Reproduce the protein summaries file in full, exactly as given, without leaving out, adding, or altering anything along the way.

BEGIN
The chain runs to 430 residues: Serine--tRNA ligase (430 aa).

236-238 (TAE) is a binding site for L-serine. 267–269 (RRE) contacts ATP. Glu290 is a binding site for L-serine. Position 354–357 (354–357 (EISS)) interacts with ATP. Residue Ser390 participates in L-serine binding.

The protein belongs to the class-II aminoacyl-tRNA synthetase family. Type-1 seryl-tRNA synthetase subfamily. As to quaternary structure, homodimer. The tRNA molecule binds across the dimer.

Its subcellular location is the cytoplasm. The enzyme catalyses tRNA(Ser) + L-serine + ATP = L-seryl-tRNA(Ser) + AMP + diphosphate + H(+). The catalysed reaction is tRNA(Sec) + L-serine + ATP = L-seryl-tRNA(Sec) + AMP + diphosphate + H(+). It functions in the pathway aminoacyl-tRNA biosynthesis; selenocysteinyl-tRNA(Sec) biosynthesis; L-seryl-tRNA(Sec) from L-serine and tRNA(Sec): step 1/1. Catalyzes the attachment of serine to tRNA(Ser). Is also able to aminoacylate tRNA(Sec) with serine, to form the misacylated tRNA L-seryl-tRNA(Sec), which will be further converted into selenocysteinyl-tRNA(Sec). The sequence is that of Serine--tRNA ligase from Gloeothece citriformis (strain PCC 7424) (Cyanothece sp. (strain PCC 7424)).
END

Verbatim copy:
The chain runs to 430 residues: Serine--tRNA ligase (430 aa).

236-238 (TAE) is a binding site for L-serine. 267–269 (RRE) contacts ATP. Glu290 is a binding site for L-serine. Position 354–357 (354–357 (EISS)) interacts with ATP. Residue Ser390 participates in L-serine binding.

The protein belongs to the class-II aminoacyl-tRNA synthetase family. Type-1 seryl-tRNA synthetase subfamily. As to quaternary structure, homodimer. The tRNA molecule binds across the dimer.

Its subcellular location is the cytoplasm. The enzyme catalyses tRNA(Ser) + L-serine + ATP = L-seryl-tRNA(Ser) + AMP + diphosphate + H(+). The catalysed reaction is tRNA(Sec) + L-serine + ATP = L-seryl-tRNA(Sec) + AMP + diphosphate + H(+). It functions in the pathway aminoacyl-tRNA biosynthesis; selenocysteinyl-tRNA(Sec) biosynthesis; L-seryl-tRNA(Sec) from L-serine and tRNA(Sec): step 1/1. Catalyzes the attachment of serine to tRNA(Ser). Is also able to aminoacylate tRNA(Sec) with serine, to form the misacylated tRNA L-seryl-tRNA(Sec), which will be further converted into selenocysteinyl-tRNA(Sec). The sequence is that of Serine--tRNA ligase from Gloeothece citriformis (strain PCC 7424) (Cyanothece sp. (strain PCC 7424)).